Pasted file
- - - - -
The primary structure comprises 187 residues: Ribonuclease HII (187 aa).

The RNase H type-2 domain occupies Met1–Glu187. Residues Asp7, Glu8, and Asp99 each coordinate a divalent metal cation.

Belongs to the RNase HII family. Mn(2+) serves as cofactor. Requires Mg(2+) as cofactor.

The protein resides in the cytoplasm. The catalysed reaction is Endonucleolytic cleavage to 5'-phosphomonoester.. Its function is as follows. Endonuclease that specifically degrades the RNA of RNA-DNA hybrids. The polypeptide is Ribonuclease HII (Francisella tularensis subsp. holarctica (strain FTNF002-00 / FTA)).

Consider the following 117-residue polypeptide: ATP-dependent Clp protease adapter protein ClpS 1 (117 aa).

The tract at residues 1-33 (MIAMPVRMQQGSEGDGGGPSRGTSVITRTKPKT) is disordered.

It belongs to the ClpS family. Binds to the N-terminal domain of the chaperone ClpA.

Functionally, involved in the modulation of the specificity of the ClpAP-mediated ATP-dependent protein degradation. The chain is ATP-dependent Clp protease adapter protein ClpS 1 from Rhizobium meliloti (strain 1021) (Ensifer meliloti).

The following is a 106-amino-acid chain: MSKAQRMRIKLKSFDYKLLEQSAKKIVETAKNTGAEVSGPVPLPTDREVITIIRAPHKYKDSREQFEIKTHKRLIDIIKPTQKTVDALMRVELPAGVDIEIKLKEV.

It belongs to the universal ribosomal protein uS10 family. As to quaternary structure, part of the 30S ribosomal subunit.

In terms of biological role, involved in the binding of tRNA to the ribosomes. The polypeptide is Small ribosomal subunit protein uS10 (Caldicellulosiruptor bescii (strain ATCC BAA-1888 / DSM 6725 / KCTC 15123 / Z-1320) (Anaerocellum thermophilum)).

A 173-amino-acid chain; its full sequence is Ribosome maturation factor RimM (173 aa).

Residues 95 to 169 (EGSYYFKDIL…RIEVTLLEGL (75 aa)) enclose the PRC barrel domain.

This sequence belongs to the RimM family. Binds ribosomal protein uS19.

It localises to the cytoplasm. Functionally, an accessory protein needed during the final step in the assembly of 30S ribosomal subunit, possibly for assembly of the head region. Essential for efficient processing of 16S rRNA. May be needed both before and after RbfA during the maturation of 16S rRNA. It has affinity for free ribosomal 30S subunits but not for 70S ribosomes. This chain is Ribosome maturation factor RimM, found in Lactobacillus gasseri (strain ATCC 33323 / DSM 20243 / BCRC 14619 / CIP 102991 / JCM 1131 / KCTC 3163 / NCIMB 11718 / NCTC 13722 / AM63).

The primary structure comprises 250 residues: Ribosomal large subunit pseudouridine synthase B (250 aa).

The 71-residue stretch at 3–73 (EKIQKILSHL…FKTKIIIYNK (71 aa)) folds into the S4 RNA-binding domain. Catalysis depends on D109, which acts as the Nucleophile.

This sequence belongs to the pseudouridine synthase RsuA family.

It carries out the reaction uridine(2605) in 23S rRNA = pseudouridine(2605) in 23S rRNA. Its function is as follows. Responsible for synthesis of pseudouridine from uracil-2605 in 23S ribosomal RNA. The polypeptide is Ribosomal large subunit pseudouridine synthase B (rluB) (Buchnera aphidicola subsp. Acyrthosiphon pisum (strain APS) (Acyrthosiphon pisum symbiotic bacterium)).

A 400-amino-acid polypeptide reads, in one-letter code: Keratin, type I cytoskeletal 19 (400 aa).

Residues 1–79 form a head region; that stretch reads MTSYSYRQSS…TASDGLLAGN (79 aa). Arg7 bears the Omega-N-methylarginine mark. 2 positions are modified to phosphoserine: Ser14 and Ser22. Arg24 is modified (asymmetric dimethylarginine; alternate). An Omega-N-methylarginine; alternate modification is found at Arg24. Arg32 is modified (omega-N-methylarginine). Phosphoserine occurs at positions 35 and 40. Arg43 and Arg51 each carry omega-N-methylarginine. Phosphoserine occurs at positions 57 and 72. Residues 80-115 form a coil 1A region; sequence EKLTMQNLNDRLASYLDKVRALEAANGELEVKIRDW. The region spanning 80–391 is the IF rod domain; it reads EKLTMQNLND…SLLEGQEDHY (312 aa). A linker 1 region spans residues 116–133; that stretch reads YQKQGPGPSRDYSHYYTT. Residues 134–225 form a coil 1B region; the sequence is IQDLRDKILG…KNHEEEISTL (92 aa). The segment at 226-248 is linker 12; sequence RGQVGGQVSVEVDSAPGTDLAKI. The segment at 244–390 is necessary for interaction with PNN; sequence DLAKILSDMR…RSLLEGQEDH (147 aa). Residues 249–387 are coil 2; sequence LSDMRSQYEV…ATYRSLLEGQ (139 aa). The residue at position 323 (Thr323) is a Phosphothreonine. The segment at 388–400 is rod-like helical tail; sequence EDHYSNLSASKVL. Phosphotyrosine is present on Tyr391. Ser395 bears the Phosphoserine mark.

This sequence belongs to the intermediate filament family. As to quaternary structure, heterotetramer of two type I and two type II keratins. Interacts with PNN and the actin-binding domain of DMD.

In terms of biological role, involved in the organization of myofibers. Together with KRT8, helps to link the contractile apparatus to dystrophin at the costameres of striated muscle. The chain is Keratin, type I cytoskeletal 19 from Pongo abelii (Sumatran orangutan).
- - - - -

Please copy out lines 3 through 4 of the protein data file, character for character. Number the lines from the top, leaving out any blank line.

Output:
Belongs to the RNase HII family. Mn(2+) serves as cofactor. Requires Mg(2+) as cofactor.

The protein resides in the cytoplasm. The catalysed reaction is Endonucleolytic cleavage to 5'-phosphomonoester.. Its function is as follows. Endonuclease that specifically degrades the RNA of RNA-DNA hybrids. The polypeptide is Ribonuclease HII (Francisella tularensis subsp. holarctica (strain FTNF002-00 / FTA)).